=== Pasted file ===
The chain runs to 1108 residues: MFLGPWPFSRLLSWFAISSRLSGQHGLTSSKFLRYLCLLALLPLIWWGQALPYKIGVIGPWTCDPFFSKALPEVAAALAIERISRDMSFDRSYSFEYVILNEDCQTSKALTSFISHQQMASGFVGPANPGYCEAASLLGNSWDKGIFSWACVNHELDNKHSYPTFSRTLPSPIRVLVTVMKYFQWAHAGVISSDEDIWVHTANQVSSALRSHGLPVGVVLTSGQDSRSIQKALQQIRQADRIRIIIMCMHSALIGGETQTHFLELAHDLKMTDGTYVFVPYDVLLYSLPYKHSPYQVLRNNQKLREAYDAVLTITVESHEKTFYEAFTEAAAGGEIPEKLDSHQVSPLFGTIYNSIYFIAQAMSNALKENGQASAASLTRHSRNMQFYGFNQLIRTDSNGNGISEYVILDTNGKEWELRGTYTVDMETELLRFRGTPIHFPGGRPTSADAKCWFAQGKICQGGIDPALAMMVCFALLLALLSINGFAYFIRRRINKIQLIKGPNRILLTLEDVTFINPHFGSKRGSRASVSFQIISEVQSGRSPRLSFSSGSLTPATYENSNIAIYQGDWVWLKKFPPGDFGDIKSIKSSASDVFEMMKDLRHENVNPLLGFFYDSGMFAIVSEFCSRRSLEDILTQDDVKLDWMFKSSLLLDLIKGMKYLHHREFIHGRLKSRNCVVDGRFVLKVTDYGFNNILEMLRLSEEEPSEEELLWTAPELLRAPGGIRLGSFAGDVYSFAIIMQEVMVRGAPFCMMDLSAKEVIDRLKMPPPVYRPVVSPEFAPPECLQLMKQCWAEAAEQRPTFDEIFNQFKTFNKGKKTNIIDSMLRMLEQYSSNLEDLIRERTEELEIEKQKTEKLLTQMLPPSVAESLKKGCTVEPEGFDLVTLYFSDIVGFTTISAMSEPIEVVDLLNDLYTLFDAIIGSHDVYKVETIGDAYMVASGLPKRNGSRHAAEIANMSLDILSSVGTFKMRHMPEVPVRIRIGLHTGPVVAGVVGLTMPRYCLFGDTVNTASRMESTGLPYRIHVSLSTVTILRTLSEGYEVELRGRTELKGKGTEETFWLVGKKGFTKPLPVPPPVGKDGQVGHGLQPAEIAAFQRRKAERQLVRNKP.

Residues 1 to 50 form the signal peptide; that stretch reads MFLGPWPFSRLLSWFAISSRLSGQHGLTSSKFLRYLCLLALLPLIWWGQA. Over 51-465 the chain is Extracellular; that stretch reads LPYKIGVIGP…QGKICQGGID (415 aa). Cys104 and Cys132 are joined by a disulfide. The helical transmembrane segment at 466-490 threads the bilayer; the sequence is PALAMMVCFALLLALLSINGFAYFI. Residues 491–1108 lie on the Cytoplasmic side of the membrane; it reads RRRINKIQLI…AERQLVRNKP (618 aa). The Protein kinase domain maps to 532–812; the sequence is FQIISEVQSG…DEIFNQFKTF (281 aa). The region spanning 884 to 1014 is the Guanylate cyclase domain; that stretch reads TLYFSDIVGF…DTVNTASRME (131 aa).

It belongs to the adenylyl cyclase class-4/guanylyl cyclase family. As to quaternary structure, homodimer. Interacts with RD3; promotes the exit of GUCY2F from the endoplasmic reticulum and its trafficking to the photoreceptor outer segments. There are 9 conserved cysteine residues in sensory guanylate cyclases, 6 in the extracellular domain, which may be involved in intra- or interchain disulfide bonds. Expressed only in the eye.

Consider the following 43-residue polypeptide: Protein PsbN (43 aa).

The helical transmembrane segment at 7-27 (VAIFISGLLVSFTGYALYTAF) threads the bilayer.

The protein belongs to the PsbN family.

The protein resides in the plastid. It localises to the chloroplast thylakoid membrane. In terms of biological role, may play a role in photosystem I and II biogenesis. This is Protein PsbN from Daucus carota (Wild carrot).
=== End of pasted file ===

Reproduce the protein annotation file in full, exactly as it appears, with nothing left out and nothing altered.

The chain runs to 1108 residues: MFLGPWPFSRLLSWFAISSRLSGQHGLTSSKFLRYLCLLALLPLIWWGQALPYKIGVIGPWTCDPFFSKALPEVAAALAIERISRDMSFDRSYSFEYVILNEDCQTSKALTSFISHQQMASGFVGPANPGYCEAASLLGNSWDKGIFSWACVNHELDNKHSYPTFSRTLPSPIRVLVTVMKYFQWAHAGVISSDEDIWVHTANQVSSALRSHGLPVGVVLTSGQDSRSIQKALQQIRQADRIRIIIMCMHSALIGGETQTHFLELAHDLKMTDGTYVFVPYDVLLYSLPYKHSPYQVLRNNQKLREAYDAVLTITVESHEKTFYEAFTEAAAGGEIPEKLDSHQVSPLFGTIYNSIYFIAQAMSNALKENGQASAASLTRHSRNMQFYGFNQLIRTDSNGNGISEYVILDTNGKEWELRGTYTVDMETELLRFRGTPIHFPGGRPTSADAKCWFAQGKICQGGIDPALAMMVCFALLLALLSINGFAYFIRRRINKIQLIKGPNRILLTLEDVTFINPHFGSKRGSRASVSFQIISEVQSGRSPRLSFSSGSLTPATYENSNIAIYQGDWVWLKKFPPGDFGDIKSIKSSASDVFEMMKDLRHENVNPLLGFFYDSGMFAIVSEFCSRRSLEDILTQDDVKLDWMFKSSLLLDLIKGMKYLHHREFIHGRLKSRNCVVDGRFVLKVTDYGFNNILEMLRLSEEEPSEEELLWTAPELLRAPGGIRLGSFAGDVYSFAIIMQEVMVRGAPFCMMDLSAKEVIDRLKMPPPVYRPVVSPEFAPPECLQLMKQCWAEAAEQRPTFDEIFNQFKTFNKGKKTNIIDSMLRMLEQYSSNLEDLIRERTEELEIEKQKTEKLLTQMLPPSVAESLKKGCTVEPEGFDLVTLYFSDIVGFTTISAMSEPIEVVDLLNDLYTLFDAIIGSHDVYKVETIGDAYMVASGLPKRNGSRHAAEIANMSLDILSSVGTFKMRHMPEVPVRIRIGLHTGPVVAGVVGLTMPRYCLFGDTVNTASRMESTGLPYRIHVSLSTVTILRTLSEGYEVELRGRTELKGKGTEETFWLVGKKGFTKPLPVPPPVGKDGQVGHGLQPAEIAAFQRRKAERQLVRNKP.

Residues 1 to 50 form the signal peptide; that stretch reads MFLGPWPFSRLLSWFAISSRLSGQHGLTSSKFLRYLCLLALLPLIWWGQA. Over 51-465 the chain is Extracellular; that stretch reads LPYKIGVIGP…QGKICQGGID (415 aa). Cys104 and Cys132 are joined by a disulfide. The helical transmembrane segment at 466-490 threads the bilayer; the sequence is PALAMMVCFALLLALLSINGFAYFI. Residues 491–1108 lie on the Cytoplasmic side of the membrane; it reads RRRINKIQLI…AERQLVRNKP (618 aa). The Protein kinase domain maps to 532–812; the sequence is FQIISEVQSG…DEIFNQFKTF (281 aa). The region spanning 884 to 1014 is the Guanylate cyclase domain; that stretch reads TLYFSDIVGF…DTVNTASRME (131 aa).

It belongs to the adenylyl cyclase class-4/guanylyl cyclase family. As to quaternary structure, homodimer. Interacts with RD3; promotes the exit of GUCY2F from the endoplasmic reticulum and its trafficking to the photoreceptor outer segments. There are 9 conserved cysteine residues in sensory guanylate cyclases, 6 in the extracellular domain, which may be involved in intra- or interchain disulfide bonds. Expressed only in the eye.

Consider the following 43-residue polypeptide: Protein PsbN (43 aa).

The helical transmembrane segment at 7-27 (VAIFISGLLVSFTGYALYTAF) threads the bilayer.

The protein belongs to the PsbN family.

The protein resides in the plastid. It localises to the chloroplast thylakoid membrane. In terms of biological role, may play a role in photosystem I and II biogenesis. This is Protein PsbN from Daucus carota (Wild carrot).